Example from original post:
    DN250 - DN200 = 50mm  --> 50mm/DN250 = 0.2 or 20% upsize
    Therefore the split Renewal would be 80% of cost and Growth would be 20%

    Is that along the lines of how you all calculate Renew vs. Growth split?  Of course some other factors may come into play such as remaining useful life and depreciation but we are trying to keep it simple as we socialize this concept, mainly to avoid to much confusion.

    Thank you for you r input and I look forward to your reply.

    Regards,

    Earl DuPriest

    Asset Management Program Manager

    Charleston Water System

    103 St. Philip Street | Charleston, SC 29403

    Tel: 843-727-7202

    Mob: 843-214-4310

    E: dupriester@charlestoncpw.com

     

     



    BlogPageSpacerBlank


  • 6.  RE: Do any utilities out there currently track Renewal vs. Growth Capital Expenditure

    Posted 04 June 2019 19:29
    Hi Earl

    The method totally depends on what is driving the upgrade.

    If it's an early replacement driven by growth then; Don't forget that pipe volume better represents capacity, which is what you are buying here RE: Growth. Your capacity is increasing by much more than 20%. It is more like 56.8% (V =  squared proportion to diameter). You have obviously chosen a 250mm based on calculations of future capacity needs.
    If its an old pipe, and you are future proofing, then yes, your simple method may be better.

    I realise you want to keep it simple, but you also want to avoid a precedent-setting that is much more difficult to back out of. Typically, you will be able to defend your growth apportionments more rigorously if you denominate your calculations on units of demand, rather than asset sizes.

    RE: Tracking depreciation, this is simple too. Year of install and an estimate of remaining life.

    More info here.
    https://www.qldc.govt.nz//assets/Uploads/Detailed-DCFC-Document-REVISION-131218.pdf
    see page 272.



    Vaughn


    BlogPageSpacerBlank


  • 7.  RE: Do any utilities out there currently track Renewal vs. Growth Capital Expenditure

    Posted 05 June 2019 18:41
    ​Hi Vaughn,

    That is some great advice. I had not thought about the capacity difference in terms of volume. Possibly because of trying to keep it too simple. The linked resource is also extremely helpful.  Thank you very much!!!

    Regards,
    Earl DuPriest
    BlogPageSpacerBlank


  • 8.  RE: Do any utilities out there currently track Renewal vs. Growth Capital Expenditure

    Posted 06 June 2019 21:00
    Hi Earl (send this direct to you a couple of days ago, should have posted to online forum),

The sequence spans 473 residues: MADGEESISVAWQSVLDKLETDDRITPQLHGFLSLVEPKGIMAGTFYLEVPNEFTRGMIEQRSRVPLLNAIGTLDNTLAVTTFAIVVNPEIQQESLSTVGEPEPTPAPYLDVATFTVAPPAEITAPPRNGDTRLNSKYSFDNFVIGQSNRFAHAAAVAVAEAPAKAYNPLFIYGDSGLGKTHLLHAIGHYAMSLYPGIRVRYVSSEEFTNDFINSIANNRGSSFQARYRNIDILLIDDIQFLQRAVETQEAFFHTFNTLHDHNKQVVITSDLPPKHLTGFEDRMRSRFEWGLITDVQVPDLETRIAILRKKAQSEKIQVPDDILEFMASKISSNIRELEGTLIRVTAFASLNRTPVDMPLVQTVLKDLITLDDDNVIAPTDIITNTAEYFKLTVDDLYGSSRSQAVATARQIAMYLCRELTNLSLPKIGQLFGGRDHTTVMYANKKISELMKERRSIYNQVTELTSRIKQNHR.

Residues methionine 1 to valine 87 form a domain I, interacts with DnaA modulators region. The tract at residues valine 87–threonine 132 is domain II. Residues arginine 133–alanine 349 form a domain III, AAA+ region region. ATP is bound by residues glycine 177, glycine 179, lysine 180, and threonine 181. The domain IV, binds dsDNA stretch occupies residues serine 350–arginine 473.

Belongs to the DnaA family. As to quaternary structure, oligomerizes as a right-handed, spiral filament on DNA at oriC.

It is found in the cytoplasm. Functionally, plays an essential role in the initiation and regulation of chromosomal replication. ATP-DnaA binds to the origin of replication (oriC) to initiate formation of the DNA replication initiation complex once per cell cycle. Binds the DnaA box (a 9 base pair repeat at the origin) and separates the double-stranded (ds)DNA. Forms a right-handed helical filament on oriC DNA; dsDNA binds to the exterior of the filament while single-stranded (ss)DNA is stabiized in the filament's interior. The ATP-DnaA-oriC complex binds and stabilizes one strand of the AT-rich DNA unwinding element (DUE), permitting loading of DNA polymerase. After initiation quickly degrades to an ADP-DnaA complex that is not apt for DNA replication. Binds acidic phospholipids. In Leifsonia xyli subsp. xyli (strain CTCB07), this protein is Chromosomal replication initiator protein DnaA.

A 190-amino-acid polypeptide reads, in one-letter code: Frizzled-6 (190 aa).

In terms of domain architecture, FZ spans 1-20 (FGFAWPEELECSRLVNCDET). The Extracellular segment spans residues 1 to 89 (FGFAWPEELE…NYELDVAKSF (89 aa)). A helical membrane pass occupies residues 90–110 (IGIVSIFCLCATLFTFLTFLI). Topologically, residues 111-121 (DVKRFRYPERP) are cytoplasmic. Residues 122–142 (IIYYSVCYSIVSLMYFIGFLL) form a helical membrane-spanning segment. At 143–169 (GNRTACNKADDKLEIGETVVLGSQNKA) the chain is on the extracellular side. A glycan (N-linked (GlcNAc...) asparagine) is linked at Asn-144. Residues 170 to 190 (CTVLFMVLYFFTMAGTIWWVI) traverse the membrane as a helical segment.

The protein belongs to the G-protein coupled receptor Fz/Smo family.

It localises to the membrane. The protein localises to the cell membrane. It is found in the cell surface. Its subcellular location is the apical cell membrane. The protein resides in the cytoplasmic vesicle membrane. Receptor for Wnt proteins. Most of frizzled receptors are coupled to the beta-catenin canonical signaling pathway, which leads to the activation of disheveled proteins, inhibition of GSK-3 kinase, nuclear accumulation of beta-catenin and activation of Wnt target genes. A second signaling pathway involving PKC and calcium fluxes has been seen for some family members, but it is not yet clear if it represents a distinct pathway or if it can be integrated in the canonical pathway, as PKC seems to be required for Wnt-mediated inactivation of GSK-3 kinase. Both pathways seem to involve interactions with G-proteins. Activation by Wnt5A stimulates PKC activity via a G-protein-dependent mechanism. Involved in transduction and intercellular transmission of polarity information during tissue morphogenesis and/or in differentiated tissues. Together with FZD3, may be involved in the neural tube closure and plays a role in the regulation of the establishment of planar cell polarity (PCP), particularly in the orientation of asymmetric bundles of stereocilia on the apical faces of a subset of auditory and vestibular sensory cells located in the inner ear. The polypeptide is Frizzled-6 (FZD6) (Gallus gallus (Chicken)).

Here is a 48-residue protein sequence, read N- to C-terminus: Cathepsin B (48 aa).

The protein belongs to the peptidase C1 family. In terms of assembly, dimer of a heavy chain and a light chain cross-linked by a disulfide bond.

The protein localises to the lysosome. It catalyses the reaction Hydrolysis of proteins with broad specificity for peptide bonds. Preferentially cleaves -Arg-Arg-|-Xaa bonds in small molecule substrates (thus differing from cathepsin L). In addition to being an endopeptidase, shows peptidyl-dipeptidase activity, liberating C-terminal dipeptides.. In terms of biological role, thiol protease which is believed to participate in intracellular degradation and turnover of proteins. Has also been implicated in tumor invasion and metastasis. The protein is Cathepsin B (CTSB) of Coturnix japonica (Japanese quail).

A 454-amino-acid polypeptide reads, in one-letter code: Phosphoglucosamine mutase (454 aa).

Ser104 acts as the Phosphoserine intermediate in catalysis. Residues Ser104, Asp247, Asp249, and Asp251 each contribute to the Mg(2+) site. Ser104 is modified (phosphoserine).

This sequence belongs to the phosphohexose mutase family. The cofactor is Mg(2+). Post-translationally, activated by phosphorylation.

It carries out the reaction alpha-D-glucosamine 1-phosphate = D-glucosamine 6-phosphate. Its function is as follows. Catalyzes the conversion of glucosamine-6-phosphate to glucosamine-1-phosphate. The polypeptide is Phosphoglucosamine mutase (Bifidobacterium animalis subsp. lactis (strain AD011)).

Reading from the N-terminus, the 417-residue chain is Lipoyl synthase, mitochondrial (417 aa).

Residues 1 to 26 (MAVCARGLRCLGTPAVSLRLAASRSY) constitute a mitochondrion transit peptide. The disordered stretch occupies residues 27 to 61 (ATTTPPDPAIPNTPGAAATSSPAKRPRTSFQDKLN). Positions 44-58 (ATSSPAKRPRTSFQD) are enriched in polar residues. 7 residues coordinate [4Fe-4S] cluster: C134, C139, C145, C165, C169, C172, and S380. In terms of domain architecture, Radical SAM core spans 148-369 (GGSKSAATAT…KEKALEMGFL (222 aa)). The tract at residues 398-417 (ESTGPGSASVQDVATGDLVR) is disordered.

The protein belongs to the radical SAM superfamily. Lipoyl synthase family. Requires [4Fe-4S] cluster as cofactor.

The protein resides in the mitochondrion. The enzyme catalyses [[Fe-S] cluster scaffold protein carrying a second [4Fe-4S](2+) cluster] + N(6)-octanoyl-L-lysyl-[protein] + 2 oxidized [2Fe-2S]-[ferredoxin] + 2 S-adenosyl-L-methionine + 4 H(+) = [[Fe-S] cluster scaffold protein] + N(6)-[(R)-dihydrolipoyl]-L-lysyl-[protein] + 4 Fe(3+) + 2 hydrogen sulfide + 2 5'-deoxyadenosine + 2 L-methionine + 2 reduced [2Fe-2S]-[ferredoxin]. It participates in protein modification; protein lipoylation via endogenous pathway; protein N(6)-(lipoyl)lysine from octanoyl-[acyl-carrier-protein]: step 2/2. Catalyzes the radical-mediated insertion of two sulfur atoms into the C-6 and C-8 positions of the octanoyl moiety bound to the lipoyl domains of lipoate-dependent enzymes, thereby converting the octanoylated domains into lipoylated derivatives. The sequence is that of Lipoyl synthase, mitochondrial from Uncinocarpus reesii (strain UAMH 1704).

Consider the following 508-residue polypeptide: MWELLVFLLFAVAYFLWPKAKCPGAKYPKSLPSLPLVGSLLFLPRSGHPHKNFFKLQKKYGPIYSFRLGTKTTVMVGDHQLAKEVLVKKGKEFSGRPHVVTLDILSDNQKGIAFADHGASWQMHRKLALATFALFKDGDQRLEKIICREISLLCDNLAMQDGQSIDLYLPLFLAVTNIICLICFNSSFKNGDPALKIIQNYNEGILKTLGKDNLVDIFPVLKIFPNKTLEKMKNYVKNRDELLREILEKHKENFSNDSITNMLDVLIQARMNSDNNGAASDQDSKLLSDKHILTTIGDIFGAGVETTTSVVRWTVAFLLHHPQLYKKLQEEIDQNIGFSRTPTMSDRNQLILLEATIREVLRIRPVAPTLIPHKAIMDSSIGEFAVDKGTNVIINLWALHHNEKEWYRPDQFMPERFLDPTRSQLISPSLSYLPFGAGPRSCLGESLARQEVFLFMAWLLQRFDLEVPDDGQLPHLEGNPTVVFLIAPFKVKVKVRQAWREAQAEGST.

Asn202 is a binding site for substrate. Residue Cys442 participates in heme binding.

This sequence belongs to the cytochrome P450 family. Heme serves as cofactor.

I don't mind that method you gave in your example. very simple to understand and apply consistently.

    For water mains that have reached end of life and are due for renewal, we make an assessment also of their capacity for predicted future growth in our area.

    If there is predicted growth we may need to upsize the water main - in this case we would work out the renew vs growth split by running high level cost estimates of both pipe sizes - one for a straight renewal with same size pipe diameter and one for the upsized pipe (usually using a Rawlinsons type estimating handbook or reference rates for different size pipelines provided by our state government). These are high level cost estimates such as 200DN = $250/m and 250DN = $290/m. So the difference is $40/m. Therefore the renew vs growth split if we went for a 250DN pipe is $40/$290 = 86.2% renew and 13.8% growth. This method of finding the difference between cost estimates could be used for other asset classes also (pump stations, reservoirs, etc)

    We recently did this when replacing a 300DN main with a 600DN main which was about a 35% renew and 65% growth.

    We also have some areas with no forecast growth
    (such as flood-prone land) . These pipelines are generally replaced with same size diameters (or in some cases smaller diameters) so they are 100% renew.

    We also have rare cases, such as out of sequence development that Council is supporting, where we require a larger size main but the water main may still be in good condition just not large enough to meet the demand. These would have a different calculation for determining renew vs growth %'s. Not sure, as haven't had to run one through yet, but would assume would be somewhat based on remaining useful life of the asset being made redundant.

    Cheers. Sam
    Asset Planning Engineer
    Rous County Council.

    BlogPageSpacerBlank